Trust, but verify

The thoughtful among President Donald Trump’s severest critics have had to join with his supporters in giving him a thumbs-up for walking away from a summit meeting with North Korean dictator Kim Jong Un several days ago. Trump was right to refuse to be the newest chump in North Korea’s decades-long game of bait-and-switch.

Now, intelligence analysts are noting that North Korea’s reaction to Trump’s snub makes the hazards of playing along with Pyongyang more obvious than ever.

Kim and his father made a weapons buildup their overriding priority, even when it meant starving their own people to death so money could be spent on nuclear weapons and missiles. Trump hopes to use promises of U.S. economic development aid as a bargaining chip to persuade Kim to scrap his nuclear arsenal.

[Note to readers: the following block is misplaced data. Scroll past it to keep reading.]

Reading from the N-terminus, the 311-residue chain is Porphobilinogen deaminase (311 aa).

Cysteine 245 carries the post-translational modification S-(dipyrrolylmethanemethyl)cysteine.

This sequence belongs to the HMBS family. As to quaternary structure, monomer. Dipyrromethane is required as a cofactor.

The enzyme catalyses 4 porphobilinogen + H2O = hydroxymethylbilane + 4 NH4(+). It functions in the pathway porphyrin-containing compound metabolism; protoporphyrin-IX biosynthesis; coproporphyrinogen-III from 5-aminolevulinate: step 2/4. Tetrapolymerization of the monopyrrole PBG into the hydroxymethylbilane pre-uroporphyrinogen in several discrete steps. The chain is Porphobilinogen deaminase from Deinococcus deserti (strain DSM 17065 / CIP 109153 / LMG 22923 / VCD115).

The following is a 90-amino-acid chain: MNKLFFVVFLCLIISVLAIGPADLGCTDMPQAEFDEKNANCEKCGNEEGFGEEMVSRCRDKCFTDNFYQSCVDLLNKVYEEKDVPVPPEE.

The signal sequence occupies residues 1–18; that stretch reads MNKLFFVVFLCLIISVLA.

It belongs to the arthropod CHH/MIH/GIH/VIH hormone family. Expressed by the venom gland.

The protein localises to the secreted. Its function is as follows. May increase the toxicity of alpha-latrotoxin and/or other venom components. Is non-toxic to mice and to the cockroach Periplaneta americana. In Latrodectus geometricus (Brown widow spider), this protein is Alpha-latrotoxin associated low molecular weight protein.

But during their meeting in Vietnam, Kim demanded economic concessions before embarking on “denuclearization.” Trump refused to cave in, though some of his predecessors, both Republican and Democrat, have made that mistake.

Prior to the Vietnam meeting, Kim had claimed he was acting in good faith. He told foreign journalists he had destroyed an important facility used to build and test long-range missiles.

It was a lie. Satellite images from March 6, only about a week after the Vietnam summit collapsed, show the missile site has returned to “normal operational status,” according to both governent and private intelligence analysts. Complex facilities such as that cannot be restored to full capacity if they have, as Kim had lied, been destroyed.

It appears Trump has accepted the old injunction by former President Ronald Reagan to “trust, but verify.” Good. In dealing with viciousness such as that ingrained in the Kim family, self-preservation demands that attitude.

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